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Iranian Filmmakers Make Hollywood Visit

By Azam K. Gorgin

Staff Writer

Washington - A group of Iranian filmmakers traveled to Hollywood on October 8 - the first such visit in 35 years.

According to Ellen Harrington, director of the Academy of Motion Picture Arts and Sciences' international outreach program, the academy began work on the visit in cooperation with the Tehran-based Khaneh Cinema (House of Cinema) in the summer of 2008.

Both organizations agreed to carry out the program in the spirit of cultural exchange, a tradition that dates back in recent times to 1997, when Iranian President Mohammad Khatami initiated a cultural exchange program with the United States to permit scholars, poets, scientists and artists to travel between the two countries.

The 2009 exchange began in February when Khaneh Cinema welcomed an academy delegation to Iran. The American delegation included producers Sid Ganis, Tom Pollock, and William Horberg; actresses Annette Bening and Alfre Woodard; writer/directors Frank Pierson and Phil Alden Robinson; and documentarian James Longley. The Americans met with members of the Iranian film industry and participated in seminars and workshops.

For the October program, the academy and the University of California at Los Angeles (UCLA) Film & Television Archive co-hosted a weeklong screening of Iranian films. The academy chose UCLA as a partner because it has a history of hosting Iranian film festivals and, Harrington said, the university has "a well-established audience of people who are interested in Iranian films."

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Shannon Kelly, head of public programming at the UCLA Film & Television Archive, said UCLA has hosted individual directors, but this visit was its first from a group of directors.

The event, titled Up Close and Personal, also featured discussions with academy members and the visiting Iranian delegation, including directors Mohammad Mehdi Asgarpour, Ebrahim Hatamikia, Reza Mir-Karimi, Mojtaba Raie, Rakhshan Bani Etemad and Alireza Raisian; actor Amin Tarokh; and screenwriter Farhad Tohidi.

Harrington said turnout for Up Close and Personal was "very, very good. We had full houses for a couple of nights and very enthusiastic audiences for the rest of the nights. The films that come out of Iran are really excellent. Very compelling stories, good screenplays, very well photographed and well acted. Overall, it's a very dynamic group of work that we were able to share and they were received very well."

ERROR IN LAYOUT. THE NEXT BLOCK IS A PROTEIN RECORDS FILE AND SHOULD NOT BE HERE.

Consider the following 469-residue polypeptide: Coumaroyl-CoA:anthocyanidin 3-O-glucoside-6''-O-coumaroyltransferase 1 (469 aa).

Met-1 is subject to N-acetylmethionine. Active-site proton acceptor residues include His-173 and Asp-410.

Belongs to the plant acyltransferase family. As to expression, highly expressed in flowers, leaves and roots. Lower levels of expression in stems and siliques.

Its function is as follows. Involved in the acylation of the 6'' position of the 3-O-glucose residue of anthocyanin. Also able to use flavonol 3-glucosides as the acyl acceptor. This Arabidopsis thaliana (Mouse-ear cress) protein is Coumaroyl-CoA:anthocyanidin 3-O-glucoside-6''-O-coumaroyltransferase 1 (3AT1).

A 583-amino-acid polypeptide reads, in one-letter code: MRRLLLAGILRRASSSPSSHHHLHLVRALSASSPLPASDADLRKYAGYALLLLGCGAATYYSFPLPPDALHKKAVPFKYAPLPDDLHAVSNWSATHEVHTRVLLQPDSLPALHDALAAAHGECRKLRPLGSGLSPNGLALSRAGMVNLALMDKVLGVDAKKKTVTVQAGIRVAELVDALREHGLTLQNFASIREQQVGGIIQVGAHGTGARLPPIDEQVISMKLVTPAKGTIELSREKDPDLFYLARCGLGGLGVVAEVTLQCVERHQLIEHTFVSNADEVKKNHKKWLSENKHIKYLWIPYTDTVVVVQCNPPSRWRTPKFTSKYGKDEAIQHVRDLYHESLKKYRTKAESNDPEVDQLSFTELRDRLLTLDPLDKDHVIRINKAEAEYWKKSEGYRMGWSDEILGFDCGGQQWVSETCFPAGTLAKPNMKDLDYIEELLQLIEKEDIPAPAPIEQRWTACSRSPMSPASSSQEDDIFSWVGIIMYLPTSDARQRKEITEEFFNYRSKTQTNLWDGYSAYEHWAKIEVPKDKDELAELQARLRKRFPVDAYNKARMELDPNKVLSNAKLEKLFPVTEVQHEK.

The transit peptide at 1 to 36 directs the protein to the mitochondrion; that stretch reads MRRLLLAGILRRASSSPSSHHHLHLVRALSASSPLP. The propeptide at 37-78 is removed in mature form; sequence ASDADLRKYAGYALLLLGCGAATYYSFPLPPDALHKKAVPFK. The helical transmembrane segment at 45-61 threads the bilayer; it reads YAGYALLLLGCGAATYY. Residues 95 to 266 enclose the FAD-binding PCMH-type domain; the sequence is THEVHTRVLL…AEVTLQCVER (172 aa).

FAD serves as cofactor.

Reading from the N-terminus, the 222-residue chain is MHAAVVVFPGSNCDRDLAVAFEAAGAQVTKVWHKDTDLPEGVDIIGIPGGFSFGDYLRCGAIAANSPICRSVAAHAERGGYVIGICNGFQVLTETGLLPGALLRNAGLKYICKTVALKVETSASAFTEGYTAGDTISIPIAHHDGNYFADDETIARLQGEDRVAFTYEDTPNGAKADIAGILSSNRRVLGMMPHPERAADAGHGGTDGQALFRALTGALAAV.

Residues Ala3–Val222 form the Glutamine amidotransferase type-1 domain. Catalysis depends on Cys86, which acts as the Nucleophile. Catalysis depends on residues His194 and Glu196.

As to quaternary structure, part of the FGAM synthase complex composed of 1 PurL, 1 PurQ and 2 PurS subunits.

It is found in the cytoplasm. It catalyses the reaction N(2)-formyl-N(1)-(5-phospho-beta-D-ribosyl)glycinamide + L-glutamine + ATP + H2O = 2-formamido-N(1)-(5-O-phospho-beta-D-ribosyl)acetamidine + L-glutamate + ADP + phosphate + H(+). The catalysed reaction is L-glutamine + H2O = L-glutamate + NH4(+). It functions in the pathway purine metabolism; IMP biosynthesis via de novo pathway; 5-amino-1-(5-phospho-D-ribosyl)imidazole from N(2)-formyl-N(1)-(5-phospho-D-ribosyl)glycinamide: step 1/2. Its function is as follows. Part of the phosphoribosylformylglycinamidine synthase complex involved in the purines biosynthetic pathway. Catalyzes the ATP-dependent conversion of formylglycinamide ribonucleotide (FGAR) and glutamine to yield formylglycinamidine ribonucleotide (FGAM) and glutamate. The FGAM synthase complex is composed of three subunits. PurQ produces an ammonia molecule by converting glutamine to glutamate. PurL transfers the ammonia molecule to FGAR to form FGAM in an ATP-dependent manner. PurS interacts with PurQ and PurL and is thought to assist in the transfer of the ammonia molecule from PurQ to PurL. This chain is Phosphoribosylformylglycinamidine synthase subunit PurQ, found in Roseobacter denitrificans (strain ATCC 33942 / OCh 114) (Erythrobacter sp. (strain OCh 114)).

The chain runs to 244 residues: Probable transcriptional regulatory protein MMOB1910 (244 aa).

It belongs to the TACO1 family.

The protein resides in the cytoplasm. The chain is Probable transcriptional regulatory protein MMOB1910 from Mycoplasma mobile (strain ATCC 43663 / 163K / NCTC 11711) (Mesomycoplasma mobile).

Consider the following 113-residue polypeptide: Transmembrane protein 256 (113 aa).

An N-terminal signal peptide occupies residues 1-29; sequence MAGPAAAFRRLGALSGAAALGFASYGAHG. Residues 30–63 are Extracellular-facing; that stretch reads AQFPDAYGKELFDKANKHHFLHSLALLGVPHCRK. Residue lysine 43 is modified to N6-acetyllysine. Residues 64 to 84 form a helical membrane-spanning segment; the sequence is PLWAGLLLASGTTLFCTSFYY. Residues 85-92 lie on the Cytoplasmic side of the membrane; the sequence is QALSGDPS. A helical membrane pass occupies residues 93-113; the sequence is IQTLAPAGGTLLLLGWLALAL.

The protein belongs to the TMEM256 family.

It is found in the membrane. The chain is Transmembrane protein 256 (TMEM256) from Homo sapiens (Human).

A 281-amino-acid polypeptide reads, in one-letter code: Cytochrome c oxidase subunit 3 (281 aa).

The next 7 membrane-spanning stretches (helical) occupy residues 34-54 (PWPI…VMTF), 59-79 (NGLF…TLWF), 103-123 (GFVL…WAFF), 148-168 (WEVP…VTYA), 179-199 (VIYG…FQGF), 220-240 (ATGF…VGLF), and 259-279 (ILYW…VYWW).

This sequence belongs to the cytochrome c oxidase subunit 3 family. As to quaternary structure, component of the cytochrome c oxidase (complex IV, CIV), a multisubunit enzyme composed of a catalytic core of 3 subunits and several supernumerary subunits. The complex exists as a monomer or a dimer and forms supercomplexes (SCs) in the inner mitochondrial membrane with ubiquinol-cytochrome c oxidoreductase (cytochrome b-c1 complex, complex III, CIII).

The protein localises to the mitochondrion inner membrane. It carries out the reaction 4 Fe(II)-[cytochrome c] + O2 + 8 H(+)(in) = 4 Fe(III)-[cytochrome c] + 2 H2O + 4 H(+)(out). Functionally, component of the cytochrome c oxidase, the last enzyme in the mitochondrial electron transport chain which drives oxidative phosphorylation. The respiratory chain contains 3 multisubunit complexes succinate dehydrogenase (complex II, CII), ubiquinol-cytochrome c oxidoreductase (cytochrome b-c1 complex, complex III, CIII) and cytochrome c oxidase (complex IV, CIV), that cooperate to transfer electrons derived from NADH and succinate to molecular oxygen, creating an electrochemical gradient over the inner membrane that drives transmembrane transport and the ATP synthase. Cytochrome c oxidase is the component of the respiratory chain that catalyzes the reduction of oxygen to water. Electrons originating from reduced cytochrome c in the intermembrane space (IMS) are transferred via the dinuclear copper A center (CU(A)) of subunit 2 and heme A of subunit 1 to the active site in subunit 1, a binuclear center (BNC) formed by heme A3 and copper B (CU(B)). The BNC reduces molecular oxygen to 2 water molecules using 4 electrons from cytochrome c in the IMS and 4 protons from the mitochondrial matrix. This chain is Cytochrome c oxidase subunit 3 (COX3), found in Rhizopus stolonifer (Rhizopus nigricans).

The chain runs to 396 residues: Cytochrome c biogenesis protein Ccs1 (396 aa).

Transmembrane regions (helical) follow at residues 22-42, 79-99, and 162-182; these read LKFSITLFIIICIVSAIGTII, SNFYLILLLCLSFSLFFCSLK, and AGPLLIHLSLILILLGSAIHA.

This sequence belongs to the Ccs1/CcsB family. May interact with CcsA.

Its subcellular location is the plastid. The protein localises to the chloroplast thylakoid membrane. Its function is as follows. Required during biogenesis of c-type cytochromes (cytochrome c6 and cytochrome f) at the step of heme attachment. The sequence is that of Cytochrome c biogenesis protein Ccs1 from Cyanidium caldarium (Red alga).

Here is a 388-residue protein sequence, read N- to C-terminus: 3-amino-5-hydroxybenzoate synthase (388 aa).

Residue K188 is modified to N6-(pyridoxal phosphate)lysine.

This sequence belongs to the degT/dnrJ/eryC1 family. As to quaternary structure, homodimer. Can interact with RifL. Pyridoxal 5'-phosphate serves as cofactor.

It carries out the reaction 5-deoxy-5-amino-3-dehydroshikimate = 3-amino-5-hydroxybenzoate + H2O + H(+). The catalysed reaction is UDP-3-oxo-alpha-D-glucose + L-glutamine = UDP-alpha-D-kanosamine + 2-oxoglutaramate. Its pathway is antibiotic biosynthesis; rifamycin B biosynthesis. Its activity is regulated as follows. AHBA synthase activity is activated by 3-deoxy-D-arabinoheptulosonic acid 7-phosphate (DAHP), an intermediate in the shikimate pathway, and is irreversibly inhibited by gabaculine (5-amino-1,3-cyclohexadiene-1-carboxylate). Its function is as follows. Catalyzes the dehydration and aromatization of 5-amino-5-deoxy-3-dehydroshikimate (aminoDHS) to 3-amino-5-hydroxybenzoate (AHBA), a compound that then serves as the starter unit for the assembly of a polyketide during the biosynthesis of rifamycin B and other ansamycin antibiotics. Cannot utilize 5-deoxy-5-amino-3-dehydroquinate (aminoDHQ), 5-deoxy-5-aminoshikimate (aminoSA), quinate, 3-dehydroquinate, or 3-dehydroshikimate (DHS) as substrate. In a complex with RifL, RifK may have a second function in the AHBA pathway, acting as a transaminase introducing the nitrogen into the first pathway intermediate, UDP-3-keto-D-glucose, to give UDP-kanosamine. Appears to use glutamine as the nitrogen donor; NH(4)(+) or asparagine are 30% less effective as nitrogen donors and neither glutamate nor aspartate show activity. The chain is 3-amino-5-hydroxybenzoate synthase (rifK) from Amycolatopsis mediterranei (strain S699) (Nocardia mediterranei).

Although efforts to improve cultural exchange programs between the United States and Iran continue, there are persistent challenges. According to Harrington, Iranian authorities held back the passports of documentarian Mojtaba Mirtahmasb and actress Fatemeh Motamed-Arya, both of whom were slated to join the Iranian group. Motamed-Arya was one of the signatories of an open letter by artists and intellectuals that protested the 2009 Iranian presidential election results.

Despite the political climate in Iran, modern Iranian cinema has achieved recognition, fame and respect among critics and moviegoers and at international film festivals. Iranian filmmakers have won major awards in world-renowned film festivals such as those Cannes, France; Venice, Italy; Berlin; Moscow; and Toronto, among others. Iranian directors and actors also participate in many of these festivals as jurors who select award winners.

The academy plans to continue its collaboration with Iranian filmmakers. "This is an established program to reach international filmmakers since our first trip to Vietnam in 2007," Harrington said. "Iran has been of some interest to the academy for their ideas and outstanding people." And UCLA will host another Iranian film festival in February 2010 marking the 20th anniversary of Iranian film festivals at the university.

(This is a product of the Bureau of International Information Programs, U.S. Department of State. Web site:


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